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Mandatum Novum The New Commandment

DEVOTION – Maundy Thursday

It takes conviction and effort to be willing to do the up-close and dirty work
of washing a fellow sinner with God’s Word of grace.

Our annual commemoration of the night before Jesus’ crucifixion is known as “Maundy Thursday.” Though it is difficult to be certain, most church historians think that the word maundy is derived from the Latin translation of Jesus’ words, spoken that night, as found in John 13:34: “A new commandment [mandatum novum] I give to you, that you love one another; as I have loved you, that you also love one another.”

What could be “new” about this commandment? Jesus had often instructed His disciples to love their neighbors as themselves, and even to love their enemies. At this time, however, Jesus raised the bar considerably. Each believer is to love his fellow Christian “as I have loved you.” In other words, the depth of our love for one another is to be measured by Jesus’ own humble, self-sacrificial love shown to us.

That same night the Lord gave a very practical lesson in how to demonstrate this kind of love. In the upper room, when none of the disciples were willing to perform the servant’s task of washing the feet of the others, Jesus Himself wrapped a towel around His waist and proceeded to do so. Peter was aghast, but Jesus’ reply to him looked beyond the simple chore at hand. His focus was on a greater need, and a greater truth.

“If I do not wash you, you have no part with Me. . . . He who is bathed needs only to wash his feet, but is completely clean; and you are clean, but not all of you.” (John 13:8, 10)

Jesus was using a visual aid to impart a lesson about the forgiveness of sins. The disciples (except for Judas) were already clean, through their God-given faith in Christ. On their daily walk through this sinful world, their “feet” would never be untouched by faults, failures, and broken commandments. They had the same privilege that we enjoy of bringing these sins to Jesus for daily cleansing, through repentance and reliance on His atoning grace. The trusting heart gladly accepts the free gift that Jesus daily offers, marveling that the Son of God is willing to do this “dirty work” for us sinners.

But this dirty work is not only a humble service that each Christian needs. It is also a humble service that each Christian owes, for Jesus said, “If I then, your Lord and Teacher, have washed your feet, you also ought to wash one another’s feet. For I have given you an example, that you should do as I have done to you.” (John 13:14-15).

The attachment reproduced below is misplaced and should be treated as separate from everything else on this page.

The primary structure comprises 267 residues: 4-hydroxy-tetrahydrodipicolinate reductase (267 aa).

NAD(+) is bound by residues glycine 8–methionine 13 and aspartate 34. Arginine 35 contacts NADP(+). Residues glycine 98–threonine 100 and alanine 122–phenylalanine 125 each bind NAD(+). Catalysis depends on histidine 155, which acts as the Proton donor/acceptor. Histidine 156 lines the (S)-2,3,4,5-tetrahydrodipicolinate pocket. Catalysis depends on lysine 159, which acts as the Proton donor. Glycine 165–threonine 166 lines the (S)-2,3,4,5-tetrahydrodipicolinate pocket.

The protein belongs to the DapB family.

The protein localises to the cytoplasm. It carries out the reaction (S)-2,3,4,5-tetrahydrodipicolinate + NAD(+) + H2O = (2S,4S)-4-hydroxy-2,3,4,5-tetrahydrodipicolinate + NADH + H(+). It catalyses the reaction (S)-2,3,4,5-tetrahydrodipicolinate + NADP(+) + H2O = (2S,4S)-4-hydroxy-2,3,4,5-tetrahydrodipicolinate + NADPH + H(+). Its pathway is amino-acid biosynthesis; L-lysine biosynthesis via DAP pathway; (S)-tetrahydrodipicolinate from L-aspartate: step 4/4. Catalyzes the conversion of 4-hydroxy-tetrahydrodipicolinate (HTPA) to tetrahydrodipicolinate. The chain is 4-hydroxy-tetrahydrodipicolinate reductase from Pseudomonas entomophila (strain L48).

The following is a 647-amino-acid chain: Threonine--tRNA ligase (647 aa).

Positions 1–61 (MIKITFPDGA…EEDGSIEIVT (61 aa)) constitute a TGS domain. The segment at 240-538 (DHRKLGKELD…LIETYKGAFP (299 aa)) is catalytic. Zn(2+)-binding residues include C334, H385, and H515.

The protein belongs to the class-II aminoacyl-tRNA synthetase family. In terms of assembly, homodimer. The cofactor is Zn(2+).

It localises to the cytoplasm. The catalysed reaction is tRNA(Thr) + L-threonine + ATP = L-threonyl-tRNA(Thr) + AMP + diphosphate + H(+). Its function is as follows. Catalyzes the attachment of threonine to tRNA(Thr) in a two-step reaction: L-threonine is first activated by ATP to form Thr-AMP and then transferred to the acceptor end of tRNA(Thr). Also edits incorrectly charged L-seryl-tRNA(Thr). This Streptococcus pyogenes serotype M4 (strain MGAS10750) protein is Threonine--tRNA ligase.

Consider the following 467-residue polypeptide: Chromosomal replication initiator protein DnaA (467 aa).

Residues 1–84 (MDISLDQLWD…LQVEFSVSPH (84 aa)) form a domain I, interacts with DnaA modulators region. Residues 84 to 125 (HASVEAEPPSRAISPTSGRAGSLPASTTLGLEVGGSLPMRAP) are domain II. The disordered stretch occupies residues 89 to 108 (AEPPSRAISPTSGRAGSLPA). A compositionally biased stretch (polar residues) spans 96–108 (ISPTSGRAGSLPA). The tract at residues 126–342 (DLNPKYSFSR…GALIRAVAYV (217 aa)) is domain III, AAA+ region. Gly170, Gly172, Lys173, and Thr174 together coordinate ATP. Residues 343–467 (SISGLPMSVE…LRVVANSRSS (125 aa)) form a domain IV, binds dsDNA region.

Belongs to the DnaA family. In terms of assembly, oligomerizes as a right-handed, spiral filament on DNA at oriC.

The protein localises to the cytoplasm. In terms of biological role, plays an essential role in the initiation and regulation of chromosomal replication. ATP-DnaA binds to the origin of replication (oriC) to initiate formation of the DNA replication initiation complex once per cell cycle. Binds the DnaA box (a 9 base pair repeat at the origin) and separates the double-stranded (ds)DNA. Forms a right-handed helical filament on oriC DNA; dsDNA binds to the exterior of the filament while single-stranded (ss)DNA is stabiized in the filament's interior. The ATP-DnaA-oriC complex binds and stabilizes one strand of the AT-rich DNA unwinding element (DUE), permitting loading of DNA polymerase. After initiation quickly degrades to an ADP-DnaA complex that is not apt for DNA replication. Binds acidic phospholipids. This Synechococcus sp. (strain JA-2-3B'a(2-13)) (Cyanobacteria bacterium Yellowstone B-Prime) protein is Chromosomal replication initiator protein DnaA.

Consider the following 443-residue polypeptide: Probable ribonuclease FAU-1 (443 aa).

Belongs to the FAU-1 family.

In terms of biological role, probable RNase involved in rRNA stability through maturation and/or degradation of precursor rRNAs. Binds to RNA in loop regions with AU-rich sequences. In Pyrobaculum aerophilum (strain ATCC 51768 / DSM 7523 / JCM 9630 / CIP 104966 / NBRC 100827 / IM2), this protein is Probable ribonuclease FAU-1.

Don’t feel obligated to grab a bowl of water and kneel before your dinner guests to bathe their feet—that is no longer our custom. Do, however, make it your aim to love your fellow Christians as Jesus loved you, by extending forgiveness—yours and the Lord’s—to your fellow sinners.


Make your forgiving love proactive, without waiting for another to make the first move.


Make your forgiving love humble, without thought for your own image or self-interest.


Make your forgiving love personal, with face-to-face and heart-to-heart compassion.


Make your forgiving love unconditional, without the expectation of repayment or favor.

Loving as Jesus did is never easy. Because of sin that remains in us, it’s rarely our first impulse to take the initiative to go to people “where they are.” It takes conviction and effort to be willing to do the up-close and dirty work of washing a fellow sinner with God’s Word of grace. But remember that Jesus’ blood cleanses us from all sin (1 John 1:7), and that He always lives to make intercession for us with the Father (Hebrews 7:25). Knowing that, we can be confident that we have not only been bathed, but are also daily washed by the Lord Himself. Our hearts will then be filled with the love that is inspired by Jesus’ humble service to us, and His “new commandment” will be one that is a joy to fulfill!

Bruce Naumann is associate pastor of Messiah Lutheran Church in Eau Claire, Wisconsin.